Legislative Report District 13: Reflections on Independence Day, rising to teh call of insuring freedom
With Independence Day fresh on our minds, it's an appropriate time to reflect upon America, independence, freedom, our past and our future.
When 56 delegates from the 13 colonies signed the Declaration of Independence, they knew that they were potentially signing their death warrants. In fact, that was the likelihood. The odds against the fledgling, ragtag colonial army emerging victorious over the strongest empire on earth were staggering.
The signers sensed both the historic drama and the danger of the moment, but they were committed, pledging their "lives, their fortunes, and (their) sacred honor."
The document they had signed was revolutionary in more ways than one. Of course, it declared the colonies' independence from British rule and marked the beginning of the American Revolution, our nation's struggle for independence. But it did much more.
It laid the foundation for a unique form of government and a level of freedom never before seen on the face of the earth.
"We hold these truths to be self-evident," they wrote, "that all men are created equal, that they are endowed by their creator with certain unalienable rights, that among these are life, liberty, and the pursuit of happiness." The document goes on to explain that the governments which secure these rights obtain their authority from the consent of the governed.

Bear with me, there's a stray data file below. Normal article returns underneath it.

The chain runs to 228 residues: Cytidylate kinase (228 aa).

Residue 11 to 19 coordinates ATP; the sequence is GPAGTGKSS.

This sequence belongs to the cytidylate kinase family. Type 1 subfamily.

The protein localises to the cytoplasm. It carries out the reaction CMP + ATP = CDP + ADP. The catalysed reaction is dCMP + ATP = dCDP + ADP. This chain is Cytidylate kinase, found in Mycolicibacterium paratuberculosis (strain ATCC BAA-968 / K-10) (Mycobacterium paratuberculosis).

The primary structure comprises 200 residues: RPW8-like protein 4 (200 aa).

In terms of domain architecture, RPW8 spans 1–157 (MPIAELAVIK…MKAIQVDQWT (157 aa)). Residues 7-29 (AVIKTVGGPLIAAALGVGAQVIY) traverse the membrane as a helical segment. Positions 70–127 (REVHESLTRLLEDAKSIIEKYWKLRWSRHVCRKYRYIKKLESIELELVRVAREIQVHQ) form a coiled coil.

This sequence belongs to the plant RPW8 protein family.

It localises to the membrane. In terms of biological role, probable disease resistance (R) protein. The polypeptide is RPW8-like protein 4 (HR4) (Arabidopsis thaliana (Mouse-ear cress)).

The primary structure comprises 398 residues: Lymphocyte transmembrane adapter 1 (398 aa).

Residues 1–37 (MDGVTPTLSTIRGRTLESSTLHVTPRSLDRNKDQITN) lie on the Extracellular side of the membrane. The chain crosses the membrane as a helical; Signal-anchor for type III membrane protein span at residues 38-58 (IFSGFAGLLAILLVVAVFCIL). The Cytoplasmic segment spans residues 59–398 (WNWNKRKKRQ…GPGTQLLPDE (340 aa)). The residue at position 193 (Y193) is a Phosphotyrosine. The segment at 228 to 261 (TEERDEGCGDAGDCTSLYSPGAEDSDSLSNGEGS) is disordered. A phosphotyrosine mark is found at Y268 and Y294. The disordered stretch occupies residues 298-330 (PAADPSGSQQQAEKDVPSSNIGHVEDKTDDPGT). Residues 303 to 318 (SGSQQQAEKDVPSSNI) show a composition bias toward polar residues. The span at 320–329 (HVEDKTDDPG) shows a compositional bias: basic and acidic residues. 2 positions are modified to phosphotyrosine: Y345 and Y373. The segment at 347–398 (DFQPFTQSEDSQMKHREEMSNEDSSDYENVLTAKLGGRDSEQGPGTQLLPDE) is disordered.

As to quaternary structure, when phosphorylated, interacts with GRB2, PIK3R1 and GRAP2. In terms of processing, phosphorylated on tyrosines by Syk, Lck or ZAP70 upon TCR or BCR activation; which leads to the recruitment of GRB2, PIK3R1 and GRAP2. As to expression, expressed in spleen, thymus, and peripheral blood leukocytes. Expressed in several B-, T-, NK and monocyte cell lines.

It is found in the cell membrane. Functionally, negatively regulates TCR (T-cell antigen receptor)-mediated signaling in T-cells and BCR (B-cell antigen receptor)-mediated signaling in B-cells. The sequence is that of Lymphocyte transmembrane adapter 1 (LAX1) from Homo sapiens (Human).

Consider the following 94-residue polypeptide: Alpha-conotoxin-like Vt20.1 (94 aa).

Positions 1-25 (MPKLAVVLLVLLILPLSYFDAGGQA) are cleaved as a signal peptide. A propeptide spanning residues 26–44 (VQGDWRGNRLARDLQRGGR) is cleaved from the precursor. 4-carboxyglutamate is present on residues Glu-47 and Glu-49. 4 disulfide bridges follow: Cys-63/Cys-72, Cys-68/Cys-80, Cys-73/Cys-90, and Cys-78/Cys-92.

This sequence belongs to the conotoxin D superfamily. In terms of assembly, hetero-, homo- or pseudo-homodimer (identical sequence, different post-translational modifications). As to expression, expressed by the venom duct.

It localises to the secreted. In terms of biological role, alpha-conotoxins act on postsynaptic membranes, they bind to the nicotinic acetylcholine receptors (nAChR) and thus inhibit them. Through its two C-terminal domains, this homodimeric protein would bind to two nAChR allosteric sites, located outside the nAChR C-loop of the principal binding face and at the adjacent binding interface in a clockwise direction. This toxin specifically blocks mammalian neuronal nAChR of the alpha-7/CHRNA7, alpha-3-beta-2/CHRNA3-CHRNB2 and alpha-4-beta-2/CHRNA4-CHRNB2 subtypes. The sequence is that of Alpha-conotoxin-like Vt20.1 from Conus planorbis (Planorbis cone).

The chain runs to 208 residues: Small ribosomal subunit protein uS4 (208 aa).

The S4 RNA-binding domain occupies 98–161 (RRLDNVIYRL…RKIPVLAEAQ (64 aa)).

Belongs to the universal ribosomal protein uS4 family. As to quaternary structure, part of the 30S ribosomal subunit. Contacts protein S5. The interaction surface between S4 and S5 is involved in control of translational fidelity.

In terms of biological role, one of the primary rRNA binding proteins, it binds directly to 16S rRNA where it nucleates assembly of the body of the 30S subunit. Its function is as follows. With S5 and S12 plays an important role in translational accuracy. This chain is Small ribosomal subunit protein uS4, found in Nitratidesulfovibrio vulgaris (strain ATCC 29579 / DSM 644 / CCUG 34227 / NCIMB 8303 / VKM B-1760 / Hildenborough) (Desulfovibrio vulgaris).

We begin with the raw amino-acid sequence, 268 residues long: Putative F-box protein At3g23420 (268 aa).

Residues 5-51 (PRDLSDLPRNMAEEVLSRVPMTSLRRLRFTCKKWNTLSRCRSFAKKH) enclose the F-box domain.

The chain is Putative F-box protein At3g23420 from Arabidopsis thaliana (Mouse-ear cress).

These words are so familiar to many of us that we may not appreciate their true impact or uniqueness. Traditionally, governments had unquestioned authority and the people they governed were mere subjects, under the rule of kings and despots. If those governments even acknowledged individual rights or God, the understanding was that God gave rights to rulers (the divine rights of kings) and that the rulers allowed the people to exercise only the limited rights that they determined suitable.
Our founders understood fundamental truths that had never before made their way into government practice. They enshrined in our nation's birth certificate, the understanding that rights come from God to people, that government exists to protect those God-given rights, and that government enjoys only the authority the people give it.
Many make the case today that we've forgotten those founding principles and that government in America has become too large, too intrusive, and too expensive. Perhaps they're right. The good news is that the people are speaking up, taking a stand and telling those in government what they object to (such as too much government control) and what they want of government (such as fiscal responsibility).
In other words, they're doing exactly what the founding documents imply that they should. That should give us all hope. Patriotic Americans of all stripes, from all regions, are getting involved and ensuring that, some 234 years after those remarkable patriots staked their lives on a new nation, Americans are still willing to rise to the call to ensure freedom for generations to come.
A few years after the Declaration, when Benjamin Franklin emerged from the Constitutional Convention in Philadelphia in 1789, a woman asked, "Dr. Franklin, what sort of government have you given us?" He responded, "A republic, madam, if you can keep it."
The weeks, months, and years ahead will determine whether we pass on to the next generation, the greatest, freest nation in the history of the world. Whether we can keep this republic is up to us, just as it is to every generation of Americans. May we rise to the challenge and may God bless America!